A mosaic activating mutation in AKT1 associated with the proteus syndrome

Marjorie J. Lindhurst, Julie C. Sapp, Jamie K. Teer, Jennifer J. Johnston, Erin M. Finn, Kathryn Peters, Joyce Turner, Jennifer L. Cannons, David Bick, Laurel Blakemore, Catherine Blumhorst, Knut Brockmann, Peter Calder, Natasha Cherman, Matthew A. Deardorff, David B. Everman, Gretchen Golas, Robert M. Greenstein, B. Maya Kato, Kim M. Keppler-NoreuilSergei A. Kuznetsov, Richard T. Miyamoto, Kurt Newman, David Ng, Kevin O'Brien, Steven Rothenberg, Douglas J. Schwartzentruber, Virender Singhal, Roberto Tirabosco, Joseph Upton, Shlomo Wientroub, Elaine H. Zackai, Kimberly Hoag, Tracey Whitewood-Neal, Pamela G. Robey, Pamela L. Schwartzberg, Thomas N. Darling, Laura L. Tosi, James C. Mullikin, Leslie G. Biesecker

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Abstract

BACKGROUND: The Proteus syndrome is characterized by the overgrowth of skin, connective tissue, brain, and other tissues. It has been hypothesized that the syndrome is caused by somatic mosaicism for a mutation that is lethal in the nonmosaic state. METHODS: We performed exome sequencing of DNA from biopsy samples obtained from patients with the Proteus syndrome and compared the resultant DNA sequences with those of unaffected tissues obtained from the same patients. We confirmed and extended an observed association, using a custom restriction-enzyme assay to analyze the DNA in 158 samples from 29 patients with the Proteus syndrome. We then assayed activation of the AKT protein in affected tissues, using phosphorylation-specific antibodies on Western blots. RESULTS: Of 29 patients with the Proteus syndrome, 26 had a somatic activating mutation (c.49G?A, p.Glu17Lys) in the oncogene AKT1, encoding the AKT1 kinase, an enzyme known to mediate processes such as cell proliferation and apoptosis. Tissues and cell lines from patients with the Proteus syndrome harbored admixtures of mutant alleles that ranged from 1% to approximately 50%. Mutant cell lines showed greater AKT phosphorylation than did control cell lines. A pair of single-cell clones that were established from the same starting culture and differed with respect to their mutation status had different levels of AKT phosphorylation. CONCLUSIONS: The Proteus syndrome is caused by a somatic activating mutation in AKT1, proving the hypothesis of somatic mosaicism and implicating activation of the PI3K-AKT pathway in the characteristic clinical findings of overgrowth and tumor susceptibility in this disorder. (Funded by the Intramural Research Program of the National Human Genome Research Institute.)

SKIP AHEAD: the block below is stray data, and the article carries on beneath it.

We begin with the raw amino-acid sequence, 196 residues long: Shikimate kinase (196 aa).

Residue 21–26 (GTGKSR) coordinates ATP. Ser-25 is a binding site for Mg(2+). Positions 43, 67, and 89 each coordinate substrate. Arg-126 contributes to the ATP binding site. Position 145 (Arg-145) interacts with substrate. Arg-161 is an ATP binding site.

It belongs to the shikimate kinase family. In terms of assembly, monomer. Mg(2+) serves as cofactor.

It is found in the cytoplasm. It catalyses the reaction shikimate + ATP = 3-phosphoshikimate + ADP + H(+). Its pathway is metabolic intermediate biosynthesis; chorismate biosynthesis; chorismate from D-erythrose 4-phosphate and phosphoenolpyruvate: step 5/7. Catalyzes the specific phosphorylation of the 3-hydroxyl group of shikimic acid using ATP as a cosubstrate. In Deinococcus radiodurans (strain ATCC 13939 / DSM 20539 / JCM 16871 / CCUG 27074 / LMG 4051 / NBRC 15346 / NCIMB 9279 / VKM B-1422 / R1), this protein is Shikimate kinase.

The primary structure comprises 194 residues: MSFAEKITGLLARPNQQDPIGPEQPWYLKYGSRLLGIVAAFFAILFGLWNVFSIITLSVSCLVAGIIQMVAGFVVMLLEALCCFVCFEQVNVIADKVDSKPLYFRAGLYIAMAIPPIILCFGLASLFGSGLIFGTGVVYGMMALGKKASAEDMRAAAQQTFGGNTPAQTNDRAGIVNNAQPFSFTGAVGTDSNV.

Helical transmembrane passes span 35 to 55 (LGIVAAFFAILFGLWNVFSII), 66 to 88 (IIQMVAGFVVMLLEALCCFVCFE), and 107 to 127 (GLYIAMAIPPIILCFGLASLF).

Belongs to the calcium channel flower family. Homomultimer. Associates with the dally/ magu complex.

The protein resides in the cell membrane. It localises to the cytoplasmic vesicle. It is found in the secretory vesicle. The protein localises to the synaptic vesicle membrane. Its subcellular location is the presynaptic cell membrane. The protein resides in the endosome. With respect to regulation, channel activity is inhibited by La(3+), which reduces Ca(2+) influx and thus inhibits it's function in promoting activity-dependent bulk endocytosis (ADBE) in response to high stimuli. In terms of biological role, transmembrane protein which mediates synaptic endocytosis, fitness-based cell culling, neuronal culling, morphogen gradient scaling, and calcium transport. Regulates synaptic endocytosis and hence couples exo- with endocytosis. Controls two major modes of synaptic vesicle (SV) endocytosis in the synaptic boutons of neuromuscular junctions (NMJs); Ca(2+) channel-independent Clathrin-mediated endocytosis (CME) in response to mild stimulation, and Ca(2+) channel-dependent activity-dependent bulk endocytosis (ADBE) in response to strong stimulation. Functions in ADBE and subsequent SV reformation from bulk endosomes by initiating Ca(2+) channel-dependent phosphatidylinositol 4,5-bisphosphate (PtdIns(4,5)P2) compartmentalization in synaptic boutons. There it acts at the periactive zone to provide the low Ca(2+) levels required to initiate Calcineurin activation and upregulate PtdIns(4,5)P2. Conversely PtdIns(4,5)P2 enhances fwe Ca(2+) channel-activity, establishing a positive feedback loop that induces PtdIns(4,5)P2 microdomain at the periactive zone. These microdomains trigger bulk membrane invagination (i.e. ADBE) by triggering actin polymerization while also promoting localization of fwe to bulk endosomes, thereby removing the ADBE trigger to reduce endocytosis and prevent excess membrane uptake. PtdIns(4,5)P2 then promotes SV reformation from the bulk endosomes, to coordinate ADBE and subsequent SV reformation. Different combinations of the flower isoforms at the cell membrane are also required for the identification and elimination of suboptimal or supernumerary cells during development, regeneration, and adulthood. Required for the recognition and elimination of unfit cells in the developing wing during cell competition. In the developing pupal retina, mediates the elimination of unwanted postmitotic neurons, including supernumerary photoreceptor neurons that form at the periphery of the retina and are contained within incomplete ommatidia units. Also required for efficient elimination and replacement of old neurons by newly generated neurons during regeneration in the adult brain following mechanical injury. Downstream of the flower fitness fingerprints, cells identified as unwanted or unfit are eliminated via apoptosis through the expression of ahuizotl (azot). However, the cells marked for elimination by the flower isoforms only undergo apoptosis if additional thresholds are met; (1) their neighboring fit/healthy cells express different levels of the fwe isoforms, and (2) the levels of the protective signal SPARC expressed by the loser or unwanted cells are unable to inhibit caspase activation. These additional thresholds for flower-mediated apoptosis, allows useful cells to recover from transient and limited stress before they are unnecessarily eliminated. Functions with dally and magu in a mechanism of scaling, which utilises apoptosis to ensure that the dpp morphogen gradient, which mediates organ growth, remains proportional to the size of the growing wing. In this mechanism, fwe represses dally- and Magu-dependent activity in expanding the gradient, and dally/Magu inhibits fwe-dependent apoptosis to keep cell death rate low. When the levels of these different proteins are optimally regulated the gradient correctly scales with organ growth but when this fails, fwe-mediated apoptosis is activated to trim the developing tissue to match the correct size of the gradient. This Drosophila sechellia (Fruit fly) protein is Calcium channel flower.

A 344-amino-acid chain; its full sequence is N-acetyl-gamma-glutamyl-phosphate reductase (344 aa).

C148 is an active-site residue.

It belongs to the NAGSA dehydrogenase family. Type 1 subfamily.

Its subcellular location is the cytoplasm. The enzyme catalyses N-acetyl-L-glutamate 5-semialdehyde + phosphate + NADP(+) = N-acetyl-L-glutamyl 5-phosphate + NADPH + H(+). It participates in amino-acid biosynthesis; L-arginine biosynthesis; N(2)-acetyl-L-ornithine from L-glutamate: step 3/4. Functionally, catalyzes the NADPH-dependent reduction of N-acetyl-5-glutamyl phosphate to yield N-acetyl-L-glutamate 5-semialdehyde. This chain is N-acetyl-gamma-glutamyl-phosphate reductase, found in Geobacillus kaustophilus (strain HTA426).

Original languageEnglish (US)
Pages (from-to)611-619
Number of pages9
JournalNew England Journal of Medicine
Volume365
Issue number7
DOIs
StatePublished - Aug 18 2011

ASJC Scopus subject areas

  • Medicine(all)

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    Lindhurst, M. J., Sapp, J. C., Teer, J. K., Johnston, J. J., Finn, E. M., Peters, K., Turner, J., Cannons, J. L., Bick, D., Blakemore, L., Blumhorst, C., Brockmann, K., Calder, P., Cherman, N., Deardorff, M. A., Everman, D. B., Golas, G., Greenstein, R. M., Kato, B. M., ... Biesecker, L. G. (2011). A mosaic activating mutation in AKT1 associated with the proteus syndrome. New England Journal of Medicine, 365(7), 611-619. https://doi.org/10.1056/NEJMoa1104017